Key Principles for International Trade

Posted: November 20th, 2015

4 key communication principles for successful international trade

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A new report published by Regus, a provider of flexible workspaces, shows that UK firms trading internationally are two fifths more likely to increase profits than those sticking to the domestic market.

Many of the traditional barriers to foreign market entry are now surmountable, however above implementing careful and considered research with exact planning and budgeting, the recipe for international success can differ between companies, sectors and products being exported.

That said there are some key principles that if followed can put you on a sure footing to being successful.

1. Ensure your website works in each target language

A study by Royal Mail has found that 65 per cent of small to medium sized businesses with an online presence and export goods are confident of growing sales in 2013.

Clearly the Internet can act as an international high street for your business with your website being the shop front.  However, having a successful website relies on much more than simply translating the content into each target language.  Applying a process of localisation to your website will addresses local language, dialects, customs, cultures and regulations, which if not adopted will remain as a significant obstacle.  Some common elements that differ between countries and should be tackled during website localisation can include imagery, colours, symbols, time/date formats and social norms.

Key word research in each target language also needs to be addressed to ensure your website is listed highly in search engines for the correct key words by applying search engine optimisation methods in each language.  Simply translating English terms is not enough to ensure you are capturing the key words used locally.

2. Achieve consistent translations

Having inconsistent terminology throughout a single document or through multiple different documents can cause confusion and look unprofessional, which can give rise to doubts over your product and company.

Translating brochures, operating manuals and other literature requires a mother-tongue translator who understands the subject matter and in conjunction with Computer Aided Translation, software which highlights repetition within a document and applies a selected standardised term, will help ensure you achieve a consistent translation with all current and future document translations.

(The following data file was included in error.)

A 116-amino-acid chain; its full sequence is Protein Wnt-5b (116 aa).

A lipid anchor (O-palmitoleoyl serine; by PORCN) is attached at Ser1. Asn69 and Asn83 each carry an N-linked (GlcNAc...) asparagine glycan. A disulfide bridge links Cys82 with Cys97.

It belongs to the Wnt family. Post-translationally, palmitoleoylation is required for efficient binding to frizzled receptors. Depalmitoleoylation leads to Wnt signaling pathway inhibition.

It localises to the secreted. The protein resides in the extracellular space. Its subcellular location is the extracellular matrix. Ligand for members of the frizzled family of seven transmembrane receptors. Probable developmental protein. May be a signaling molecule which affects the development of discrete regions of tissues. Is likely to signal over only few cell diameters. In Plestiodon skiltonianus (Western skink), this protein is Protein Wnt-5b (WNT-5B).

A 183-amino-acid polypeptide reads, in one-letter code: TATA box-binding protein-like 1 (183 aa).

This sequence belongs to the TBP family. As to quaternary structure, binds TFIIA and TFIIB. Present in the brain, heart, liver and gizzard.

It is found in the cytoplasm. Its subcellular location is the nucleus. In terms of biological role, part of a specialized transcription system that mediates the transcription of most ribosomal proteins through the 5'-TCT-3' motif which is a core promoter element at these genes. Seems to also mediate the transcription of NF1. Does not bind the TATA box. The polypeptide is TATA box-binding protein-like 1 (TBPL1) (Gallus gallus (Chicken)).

3. Don’t underestimate the importance of face-to-face meetings

Research carried out by KPMG has found that successful businesses trading internationally unlock the market through their personal relationships.

While technology has made it far easier and quicker to communicate internationally many emerging markets still value face-to-face interaction.  Although video conferencing calls provide an aspect of face-to-face contact, this technology isn’t a substitute for meeting in person.  Undoubtedly being at a meeting in person to pickup on body language and using an interpreter to communicate in the target language can play a vital part in concluding a successful meeting.

4. Obtain help in removing the language barrier

There are plenty of companies and organisations out there that can provide relevant services and advice to help UK companies export into new foreign markets.  Organisations such as UK Trade & Investment and, on a regional level, the Midlands World Trade Forum both have advisers who can provide information and UK Trade & Investment help organise foreign business trips.

Translation, interpretation and localisation companies like Foreign Language Services can assist with getting your website, marketing materials, manuals and all your documentation translated professionally and correctly by considering localisation, cultural factors, how the documentation will convert into other languages and by ensuring the target language documentation is well designed and looks professional.